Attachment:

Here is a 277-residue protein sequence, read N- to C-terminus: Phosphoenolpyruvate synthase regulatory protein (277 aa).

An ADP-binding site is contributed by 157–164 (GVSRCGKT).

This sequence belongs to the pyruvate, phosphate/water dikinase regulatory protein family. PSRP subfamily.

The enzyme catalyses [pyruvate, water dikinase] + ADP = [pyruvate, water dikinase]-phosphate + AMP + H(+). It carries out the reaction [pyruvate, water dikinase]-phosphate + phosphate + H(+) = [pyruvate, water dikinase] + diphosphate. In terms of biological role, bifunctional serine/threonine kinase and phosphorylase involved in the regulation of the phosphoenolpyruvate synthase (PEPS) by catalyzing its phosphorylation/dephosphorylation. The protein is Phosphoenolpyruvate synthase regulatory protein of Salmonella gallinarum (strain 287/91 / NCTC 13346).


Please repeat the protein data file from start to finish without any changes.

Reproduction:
Here is a 277-residue protein sequence, read N- to C-terminus: Phosphoenolpyruvate synthase regulatory protein (277 aa).

An ADP-binding site is contributed by 157–164 (GVSRCGKT).

This sequence belongs to the pyruvate, phosphate/water dikinase regulatory protein family. PSRP subfamily.

The enzyme catalyses [pyruvate, water dikinase] + ADP = [pyruvate, water dikinase]-phosphate + AMP + H(+). It carries out the reaction [pyruvate, water dikinase]-phosphate + phosphate + H(+) = [pyruvate, water dikinase] + diphosphate. In terms of biological role, bifunctional serine/threonine kinase and phosphorylase involved in the regulation of the phosphoenolpyruvate synthase (PEPS) by catalyzing its phosphorylation/dephosphorylation. The protein is Phosphoenolpyruvate synthase regulatory protein of Salmonella gallinarum (strain 287/91 / NCTC 13346).